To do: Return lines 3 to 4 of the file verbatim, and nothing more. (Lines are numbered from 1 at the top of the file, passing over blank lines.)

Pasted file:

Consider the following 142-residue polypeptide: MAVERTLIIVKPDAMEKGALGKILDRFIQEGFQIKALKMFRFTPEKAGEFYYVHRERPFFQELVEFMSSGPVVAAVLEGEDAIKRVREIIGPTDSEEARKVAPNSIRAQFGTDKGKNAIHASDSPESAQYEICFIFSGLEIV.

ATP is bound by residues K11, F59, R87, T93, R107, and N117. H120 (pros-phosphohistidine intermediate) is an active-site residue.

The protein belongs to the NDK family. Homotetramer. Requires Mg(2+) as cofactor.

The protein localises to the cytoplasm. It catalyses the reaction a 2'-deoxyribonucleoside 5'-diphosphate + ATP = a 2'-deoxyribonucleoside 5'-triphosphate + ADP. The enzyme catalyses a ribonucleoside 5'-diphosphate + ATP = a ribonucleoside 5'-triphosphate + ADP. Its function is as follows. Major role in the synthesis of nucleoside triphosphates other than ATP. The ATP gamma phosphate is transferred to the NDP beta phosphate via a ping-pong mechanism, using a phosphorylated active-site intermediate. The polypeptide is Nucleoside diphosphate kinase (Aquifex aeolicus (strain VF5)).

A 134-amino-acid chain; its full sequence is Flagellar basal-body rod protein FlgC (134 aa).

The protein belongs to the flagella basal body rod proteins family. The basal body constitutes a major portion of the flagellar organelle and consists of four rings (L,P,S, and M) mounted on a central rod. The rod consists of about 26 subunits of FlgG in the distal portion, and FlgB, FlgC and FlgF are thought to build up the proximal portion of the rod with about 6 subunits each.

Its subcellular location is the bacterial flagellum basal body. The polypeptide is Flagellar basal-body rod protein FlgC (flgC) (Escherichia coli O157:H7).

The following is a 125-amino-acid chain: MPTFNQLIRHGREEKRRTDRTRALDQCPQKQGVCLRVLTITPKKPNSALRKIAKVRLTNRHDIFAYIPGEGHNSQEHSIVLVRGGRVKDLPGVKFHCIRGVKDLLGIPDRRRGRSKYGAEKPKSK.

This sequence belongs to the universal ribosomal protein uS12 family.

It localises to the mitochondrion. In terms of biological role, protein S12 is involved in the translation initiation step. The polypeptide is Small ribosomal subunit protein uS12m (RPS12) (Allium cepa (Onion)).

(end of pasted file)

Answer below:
The protein belongs to the NDK family. Homotetramer. Requires Mg(2+) as cofactor.

The protein localises to the cytoplasm. It catalyses the reaction a 2'-deoxyribonucleoside 5'-diphosphate + ATP = a 2'-deoxyribonucleoside 5'-triphosphate + ADP. The enzyme catalyses a ribonucleoside 5'-diphosphate + ATP = a ribonucleoside 5'-triphosphate + ADP. Its function is as follows. Major role in the synthesis of nucleoside triphosphates other than ATP. The ATP gamma phosphate is transferred to the NDP beta phosphate via a ping-pong mechanism, using a phosphorylated active-site intermediate. The polypeptide is Nucleoside diphosphate kinase (Aquifex aeolicus (strain VF5)).